BOULDER — Throughout the Tad Boyle era at Colorado, fans have had the opportunity to watch Buffaloes players grow from young newcomers to seasoned upperclassmen.

That’s one of the benefits of Boyle’s cornerstone fundamentals of building a program: recruit, develop and create a culture of success.

That philosophy has allowed CU fans to watch players blossom. From Austin Dufault to Andre Roberston, from Josh Scott to George King to McKinley Wright to Evan Battey, Buffs faithful have had the opportunity to watch wet-behind-the-ears youngsters transform into all-conference caliber performers.

Such opportunities are becoming more and more rare in today’s college athletics environment. The explosion of movement in the transfer portal has changed the philosophies of coaches across the country. Players spend one or two years at a school and then move on.

But while Boyle has not been averse to filling a need through a transfer or two, he has remained firm in his overall commitment to building through recruiting and development.

This year’s team — which has the potential to be his best yet in his 14 years in Boulder — is a prime example.

Leading scorer KJ Simpson is a third-year junior who has spent his entire college career in Boulder. Top rebounder and second-leading scorer Tristan da Silva is in his fourth season with the Buffs. Both were preseason all-Pac-12 selections and both have steadily blossomed in their time with Boyle and his staff.

But the recruit-and-develop philosophy reaches far deeper than just the Buffs’ top two producers this season.

Julian Hammond III is in his third year in Boulder. Luke O’Brien is in his fourth. Both have been key contributors this season. Even transfer J’Vonne Hadley, who spent his first year in college at Northeastern, will have the chance to play three seasons in Boulder.

“It’s a conscious decision that we’ve made,” Boyle said. “It didn’t happen by accident … Having that continuity, that development piece of the program is something that we’ve had success with since we’ve gotten here.”

Not that Boyle has refused to look into the transfer portal when a need arises. When CU lost a promising big man last spring to the portal, the Buffs reached into the portal to bring Eddie Lampkin Jr. to CU.

But such moves continue to be stopgap measures for Boyle and his staff, not the staple.

“We are going to build this program with high school kids,” Boyle said. “That’s why we signed four in the fall. We have them come here, grow, develop and accept the culture, embrace it.”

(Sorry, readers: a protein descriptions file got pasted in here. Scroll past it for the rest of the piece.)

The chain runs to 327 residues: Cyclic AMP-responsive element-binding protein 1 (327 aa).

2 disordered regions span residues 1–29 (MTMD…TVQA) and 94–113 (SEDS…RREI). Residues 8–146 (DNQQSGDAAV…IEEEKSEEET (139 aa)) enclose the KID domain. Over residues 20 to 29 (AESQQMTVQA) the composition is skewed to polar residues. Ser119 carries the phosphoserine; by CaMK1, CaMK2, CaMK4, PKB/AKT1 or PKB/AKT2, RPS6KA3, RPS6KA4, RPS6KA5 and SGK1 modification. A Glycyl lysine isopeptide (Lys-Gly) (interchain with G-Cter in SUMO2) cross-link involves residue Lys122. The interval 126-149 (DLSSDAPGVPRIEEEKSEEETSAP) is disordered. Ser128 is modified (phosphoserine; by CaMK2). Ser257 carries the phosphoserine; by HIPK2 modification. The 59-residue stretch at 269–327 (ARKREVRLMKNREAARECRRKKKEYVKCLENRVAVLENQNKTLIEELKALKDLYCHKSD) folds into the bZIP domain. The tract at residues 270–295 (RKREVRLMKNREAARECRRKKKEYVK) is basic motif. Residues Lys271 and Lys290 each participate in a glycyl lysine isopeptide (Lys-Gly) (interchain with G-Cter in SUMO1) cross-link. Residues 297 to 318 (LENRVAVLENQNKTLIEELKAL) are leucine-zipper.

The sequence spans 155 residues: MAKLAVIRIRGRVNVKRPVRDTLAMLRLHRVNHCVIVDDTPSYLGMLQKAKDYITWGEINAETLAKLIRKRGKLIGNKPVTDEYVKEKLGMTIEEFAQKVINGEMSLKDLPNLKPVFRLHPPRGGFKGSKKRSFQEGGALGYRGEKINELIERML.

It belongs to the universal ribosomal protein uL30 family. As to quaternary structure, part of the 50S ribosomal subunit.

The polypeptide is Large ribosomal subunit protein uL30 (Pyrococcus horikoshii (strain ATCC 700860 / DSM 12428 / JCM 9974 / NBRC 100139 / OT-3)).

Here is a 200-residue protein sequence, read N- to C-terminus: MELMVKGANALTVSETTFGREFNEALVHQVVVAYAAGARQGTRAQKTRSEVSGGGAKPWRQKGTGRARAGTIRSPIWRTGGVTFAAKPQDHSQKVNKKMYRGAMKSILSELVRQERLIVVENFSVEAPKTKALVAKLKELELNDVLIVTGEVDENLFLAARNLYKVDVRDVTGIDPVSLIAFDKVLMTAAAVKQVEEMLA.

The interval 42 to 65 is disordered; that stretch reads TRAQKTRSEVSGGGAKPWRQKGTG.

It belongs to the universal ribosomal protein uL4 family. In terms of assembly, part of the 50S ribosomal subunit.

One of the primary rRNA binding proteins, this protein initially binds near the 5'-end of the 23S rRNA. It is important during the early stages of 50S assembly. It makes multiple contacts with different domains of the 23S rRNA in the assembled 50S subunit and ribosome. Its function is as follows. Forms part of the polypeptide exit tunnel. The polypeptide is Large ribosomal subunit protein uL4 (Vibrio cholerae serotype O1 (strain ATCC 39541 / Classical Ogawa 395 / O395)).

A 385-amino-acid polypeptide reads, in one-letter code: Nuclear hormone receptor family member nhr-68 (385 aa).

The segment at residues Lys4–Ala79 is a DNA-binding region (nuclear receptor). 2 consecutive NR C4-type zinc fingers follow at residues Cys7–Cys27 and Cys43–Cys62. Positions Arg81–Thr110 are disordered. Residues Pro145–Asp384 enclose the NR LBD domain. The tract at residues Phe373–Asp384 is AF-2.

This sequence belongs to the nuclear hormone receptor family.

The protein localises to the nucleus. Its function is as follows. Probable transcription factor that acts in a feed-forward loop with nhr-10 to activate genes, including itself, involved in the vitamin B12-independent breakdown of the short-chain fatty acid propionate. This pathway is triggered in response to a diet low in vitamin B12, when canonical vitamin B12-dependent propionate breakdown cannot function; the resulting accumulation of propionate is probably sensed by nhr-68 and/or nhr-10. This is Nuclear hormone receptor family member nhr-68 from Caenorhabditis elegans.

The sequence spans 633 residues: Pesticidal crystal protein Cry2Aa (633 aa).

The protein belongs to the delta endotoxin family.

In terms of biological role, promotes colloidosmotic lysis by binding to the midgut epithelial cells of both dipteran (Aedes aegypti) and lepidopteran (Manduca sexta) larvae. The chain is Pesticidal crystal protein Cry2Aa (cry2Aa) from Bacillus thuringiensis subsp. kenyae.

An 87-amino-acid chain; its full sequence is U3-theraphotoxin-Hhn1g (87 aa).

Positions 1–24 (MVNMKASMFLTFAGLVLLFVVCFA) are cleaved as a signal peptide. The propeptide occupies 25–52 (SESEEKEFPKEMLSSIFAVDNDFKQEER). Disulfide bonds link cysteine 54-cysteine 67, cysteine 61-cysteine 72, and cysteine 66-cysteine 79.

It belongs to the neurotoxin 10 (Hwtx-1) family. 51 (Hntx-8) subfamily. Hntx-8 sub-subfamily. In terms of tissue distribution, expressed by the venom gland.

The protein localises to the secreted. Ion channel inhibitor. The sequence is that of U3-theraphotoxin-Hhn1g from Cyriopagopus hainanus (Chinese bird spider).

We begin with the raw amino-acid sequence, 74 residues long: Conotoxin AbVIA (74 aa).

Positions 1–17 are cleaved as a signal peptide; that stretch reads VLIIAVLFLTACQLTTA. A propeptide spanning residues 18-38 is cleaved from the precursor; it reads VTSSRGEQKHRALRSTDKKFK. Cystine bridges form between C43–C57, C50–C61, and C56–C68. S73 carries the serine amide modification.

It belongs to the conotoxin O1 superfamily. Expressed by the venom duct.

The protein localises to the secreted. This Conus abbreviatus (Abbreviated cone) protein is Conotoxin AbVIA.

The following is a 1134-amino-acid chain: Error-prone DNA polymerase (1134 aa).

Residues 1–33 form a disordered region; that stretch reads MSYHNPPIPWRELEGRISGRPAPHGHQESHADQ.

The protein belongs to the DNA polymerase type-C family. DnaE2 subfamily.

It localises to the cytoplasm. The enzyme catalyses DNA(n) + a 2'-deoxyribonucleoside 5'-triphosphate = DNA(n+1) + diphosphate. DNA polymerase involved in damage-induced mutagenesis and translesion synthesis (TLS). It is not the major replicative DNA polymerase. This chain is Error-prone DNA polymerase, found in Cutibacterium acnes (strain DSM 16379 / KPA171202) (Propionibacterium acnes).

As a former college player (Kansas), Boyle is well-acquainted with the value of the college experience. He firmly believes that experience stretches far beyond the court — and he believes that such a culture is created and developed by older players passing their wisdom and experience on to their younger teammates.”

“To me, Luke O’Brien and Tristan da Silva are what college basketball should be about, college sports for that matter,” Boyle said after the Buffs knocked off No. 15 Miami last weekend. “In the day and age we live in, to have these guys spend four years together — they’re great friends, they’ll be great friends for the rest of their lives. To me, that’s what it’s about.”

Because Boyle’s philosophy is to recruit and develop over three or four years, he has always encouraged a strong leadership mentality from his players.

“They have ownership,” he said. “This is Luke’s program. He’s a Colorado born-and-bred guy. Tristan came from Munich, but when he leaves here, I want him to have Colorado black and gold blood coursing through his veins. Ownership in the program is to me what it’s all about, creating that culture and our freshmen learning from guys like this.”

With upperclassmen such as da Silva, O’Brien, Simpson and Hammond in place, Boyle has made sure to have another wave of players ready to roll.

Star freshman Cody Williams is already having an impact, although his journey to the NBA could make his stay in Boulder a relatively short one.

But also getting some playing time early are freshmen RJ Smith, Bangot Dak, Assane Diop and Joe Hurlburt — all of whom have the potential to become high-level Division I players.

Meanwhile, they will learn from the upperclassmen who are having impact seasons this year.

“Having great college experiences — to me, that’s what it’s about,” Boyle said. “That starts on campus, it starts at the Champions Center, getting to know other student-athletes during the football games, having a great relationship with your teammates and hopefully a great culture within your program. We’re going to continue that as long as we can be successful.”


Story by Neill Woelk, Contributing Editor for Content courtesy of the University of Colorado at Boulder.